This month, I feel lucky to have two pieces of art in a Visual Arts Alliance show at the Silos on Sawyer here in Houston. I won't put the images up today since this is a GIMP-related post, but look for them in the future.
 
As printed on one of my favorite t-shirts: Make Art, Not War!
 

Wednesday, July 19, 2017

Dogs Galore in Art & Life

This is our new Havanese puppy. We adopted him a few months ago, named him Dylan, and now of course, he is running the show. Dylan turned 1 year old at the end of June. I love taking him for walks in the morning, even though the summer heat is upon us. Dylan has a jaunty walk and a loving personality. We have enrolled in some dog obedience sessions at Petco and the trainer thinks Dylan is quite the brainy boy. He catches on quickly, especially when treats are involved. Now if only we could correctly apply all the commands we have learned at the appropriate times.
 
The biggest bugaboo about the dog is that he and the cat (Molly) have not yet made peace with each other. The dog just wants to play with the cat, but the cat hisses and sticks out her claws. Molly lives in fear of the dog and keeps high on the furniture. Yes, it's all a bit much, but my husband Tom really wanted a dog, so it makes me happy his wish has been granted before we get too much older. On Tom's side of the family, everyone owns dogs. When we all get together, as we did on the 4th of July, there are dogs galore, running around everywhere. Meeting this canine gang made Dylan giddy with delight. And when we put Dylan in the swimming pool, what do you know -- his doggy paddle was perfect! Dogs are a lot of work, but they steal your heart and so the deal is done.
 
 
 
This cloth and paper collage is one in a series I created in February. I think the poochie here resembles Dylan, although he has more white fur. So it is interesting that Dylan appeared a few months later. This collage and the one below were my entries in this year's show at the Jung Center. I called them Poochie Woochie 1 and 2. And guess what? Poochie Woochie 2 shown below sold to a couple from Mexico. My strategy in this series was to keeping it simple. Collage can easily get overly cluttered.

 
There have been a bunch of good things happening in my life as an artist. First was the use of one of my collages on the Jung Center Summer catalog. Then I entered a winter holiday greeting card into a Reader's Challenge at Cloth, Paper, Scissors magazine and made the cut as a finalist, so usually when that happens, your image appears in the magazine. So I look forward to that winter issue and will keep my fingers crossed. Then learning I sold a piece at the Jung Center show was wonderful. I did not get in the Archway juried show this summer. Never mind, I have been in it twice before. There is always a mix of rejection and acceptance in any artist's life.
This second life as an artist after a career in librarianship is invigorating. Yet I constantly battle with work/life balance. DIY home and yard maintenance take way too much of my time. Other diversions such as yoga, women's circles, church groups, book group, travel, etc. also interfere with my artistic intentions. I am also taking a few art classes here and there. I am bushwhacking my way into digital collage by learning GIMP, a time-consuming process. On a good day I get to work on my art for 4 or 5 hours, but often that is not the case. Life is too short! On that note, back to the drawing board...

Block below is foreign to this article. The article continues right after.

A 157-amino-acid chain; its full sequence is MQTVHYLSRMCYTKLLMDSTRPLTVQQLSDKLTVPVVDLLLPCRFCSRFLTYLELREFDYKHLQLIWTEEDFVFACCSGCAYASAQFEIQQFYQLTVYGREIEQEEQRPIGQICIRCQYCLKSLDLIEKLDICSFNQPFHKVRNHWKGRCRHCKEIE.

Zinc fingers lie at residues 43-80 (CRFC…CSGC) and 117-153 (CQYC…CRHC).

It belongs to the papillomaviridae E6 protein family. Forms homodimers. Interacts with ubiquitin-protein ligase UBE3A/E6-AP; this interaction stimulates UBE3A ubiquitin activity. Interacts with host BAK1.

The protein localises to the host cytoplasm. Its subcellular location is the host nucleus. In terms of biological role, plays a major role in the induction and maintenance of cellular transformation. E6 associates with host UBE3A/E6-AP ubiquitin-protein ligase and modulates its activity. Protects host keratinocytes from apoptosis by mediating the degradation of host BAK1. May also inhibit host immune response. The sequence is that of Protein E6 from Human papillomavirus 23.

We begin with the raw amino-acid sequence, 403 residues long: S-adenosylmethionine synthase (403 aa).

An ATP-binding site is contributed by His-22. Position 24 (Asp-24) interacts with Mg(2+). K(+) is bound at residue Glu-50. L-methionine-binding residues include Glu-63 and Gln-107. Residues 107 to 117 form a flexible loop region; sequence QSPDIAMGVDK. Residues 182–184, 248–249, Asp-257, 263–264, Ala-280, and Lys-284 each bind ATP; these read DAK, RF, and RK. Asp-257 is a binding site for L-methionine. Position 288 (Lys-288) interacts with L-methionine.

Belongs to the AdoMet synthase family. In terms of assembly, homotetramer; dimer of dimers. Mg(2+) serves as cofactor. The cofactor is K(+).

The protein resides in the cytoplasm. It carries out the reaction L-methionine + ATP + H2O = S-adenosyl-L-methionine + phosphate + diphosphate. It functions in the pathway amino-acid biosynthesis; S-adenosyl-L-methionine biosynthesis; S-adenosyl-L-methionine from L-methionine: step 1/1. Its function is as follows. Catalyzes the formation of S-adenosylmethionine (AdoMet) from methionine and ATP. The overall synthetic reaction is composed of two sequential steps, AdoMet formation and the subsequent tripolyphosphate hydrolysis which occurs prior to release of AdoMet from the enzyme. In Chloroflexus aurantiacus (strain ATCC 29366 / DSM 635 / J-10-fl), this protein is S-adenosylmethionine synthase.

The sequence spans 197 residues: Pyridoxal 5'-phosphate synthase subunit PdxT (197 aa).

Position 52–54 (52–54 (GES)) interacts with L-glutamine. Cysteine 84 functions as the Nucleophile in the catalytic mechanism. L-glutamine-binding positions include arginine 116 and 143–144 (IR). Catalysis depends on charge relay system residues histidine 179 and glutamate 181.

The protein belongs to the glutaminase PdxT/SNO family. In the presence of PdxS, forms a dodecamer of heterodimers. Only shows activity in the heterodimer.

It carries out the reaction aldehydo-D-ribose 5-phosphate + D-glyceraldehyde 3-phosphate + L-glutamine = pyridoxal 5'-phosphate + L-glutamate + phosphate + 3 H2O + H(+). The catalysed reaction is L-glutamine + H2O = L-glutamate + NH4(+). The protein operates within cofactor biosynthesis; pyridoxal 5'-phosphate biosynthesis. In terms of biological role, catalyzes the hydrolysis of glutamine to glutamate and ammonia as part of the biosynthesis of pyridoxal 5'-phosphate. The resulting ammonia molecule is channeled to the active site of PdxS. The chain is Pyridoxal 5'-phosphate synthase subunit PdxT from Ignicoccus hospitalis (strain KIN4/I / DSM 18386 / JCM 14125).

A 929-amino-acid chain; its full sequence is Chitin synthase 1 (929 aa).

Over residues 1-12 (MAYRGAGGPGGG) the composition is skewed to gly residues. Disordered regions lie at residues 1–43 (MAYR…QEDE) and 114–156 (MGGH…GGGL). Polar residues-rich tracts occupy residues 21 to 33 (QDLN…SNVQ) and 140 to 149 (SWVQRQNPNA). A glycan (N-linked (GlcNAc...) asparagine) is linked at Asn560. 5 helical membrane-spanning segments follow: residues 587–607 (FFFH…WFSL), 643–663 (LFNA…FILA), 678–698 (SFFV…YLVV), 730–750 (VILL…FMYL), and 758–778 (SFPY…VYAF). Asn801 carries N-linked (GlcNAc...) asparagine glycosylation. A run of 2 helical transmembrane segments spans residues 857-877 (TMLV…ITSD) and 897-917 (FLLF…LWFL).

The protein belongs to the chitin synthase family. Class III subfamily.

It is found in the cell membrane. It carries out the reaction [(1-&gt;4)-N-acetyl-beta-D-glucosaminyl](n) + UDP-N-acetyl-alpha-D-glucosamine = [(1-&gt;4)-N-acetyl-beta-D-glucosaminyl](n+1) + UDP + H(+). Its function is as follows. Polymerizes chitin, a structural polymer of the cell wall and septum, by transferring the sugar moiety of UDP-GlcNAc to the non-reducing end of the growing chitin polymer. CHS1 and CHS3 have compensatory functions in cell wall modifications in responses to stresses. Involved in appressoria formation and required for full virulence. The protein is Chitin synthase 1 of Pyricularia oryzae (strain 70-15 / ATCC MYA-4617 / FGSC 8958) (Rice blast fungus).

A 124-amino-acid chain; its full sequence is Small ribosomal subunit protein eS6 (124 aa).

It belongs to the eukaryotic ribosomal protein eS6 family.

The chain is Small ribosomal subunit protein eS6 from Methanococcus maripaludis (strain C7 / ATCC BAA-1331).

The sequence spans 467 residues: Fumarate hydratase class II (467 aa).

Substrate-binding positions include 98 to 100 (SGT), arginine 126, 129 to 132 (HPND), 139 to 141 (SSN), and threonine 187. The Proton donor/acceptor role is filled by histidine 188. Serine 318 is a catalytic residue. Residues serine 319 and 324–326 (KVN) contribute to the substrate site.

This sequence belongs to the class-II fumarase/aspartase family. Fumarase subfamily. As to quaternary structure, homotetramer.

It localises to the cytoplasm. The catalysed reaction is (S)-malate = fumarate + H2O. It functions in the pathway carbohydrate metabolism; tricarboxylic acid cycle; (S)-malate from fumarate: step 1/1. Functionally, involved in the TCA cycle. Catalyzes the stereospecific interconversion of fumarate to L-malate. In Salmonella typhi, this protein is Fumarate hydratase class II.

Wednesday, June 14, 2017

Gifted by John Daniel


Gifted by John Daniel is a first novel that feels like the polished work of an old master, bringing to my mind the likes of Ivan Doig and Wallace Stegner. Daniel has previously published nonfiction and poetry, so he has certainly put in plenty of time polishing his writing skills.. Here is my review of Gifted:

“Sunrise and sunset are made of the same light, and, like gladness and sadness, you can’t have one without the other.” These words arise in the mind of Henry Fielder at the age of 16. Think he might be an old soul? Yes, oh yes.

His beloved mother dies when he is 15. Then later his father kicks the bucket when a tree falls on their house in rural western Oregon. If that plot line sounds like a formulaic YA premise, don’t go there. This novel runs deep. Henry is one of those kids who doesn’t talk much, who walks the woods in wonder. Woodland creatures who usually bolt away from humans instead step closer to Henry and they share spirit. That is his gift and those are the moments Henry lives for.

But Henry is no saint. A horrific act of violence is at the center of this book. And that violence against Henry only begets more violence. Henry strikes back at the cruel world in ways that only get him deeper into trouble. Yet often he is able to channel wisdom from the native American stories so revered by his mother and from the array of books he hungrily consumes. Henry hates school. He wishes he could just have a tutor for his favorite subject: “biologycosmologyphilosophyreligion.”

Often Henry runs away to the woods, with both positive and negative results. At one point, he commits an act of ecoterrorism that could land him in jail for several years. Like many teenagers, he drinks, smokes and discovers sex. Luckily for him, there are many caring adults surrounding him, including neighbors who become his foster parents, a gay man who lives in a commune and various church members.

The story of Henry’s troubles is told in hindsight as he tries to write a memoir many years after all the drama of his adolescence. This novel hurt to read. It hurt deep. But for all that, Henry’s intuitive pull towards the wisdom of nature is wondrous to behold. Acts of communion are many.

Some readers may find the novel too dark. I like dark and yet, at times the novel was almost too dark for me. But there is pure poetry here. Those sublime moments rang true and thus, I was hooked. I will not forget Gifted. It left me itching to go for a walk in the woods. A quiet walk alone, listening deep….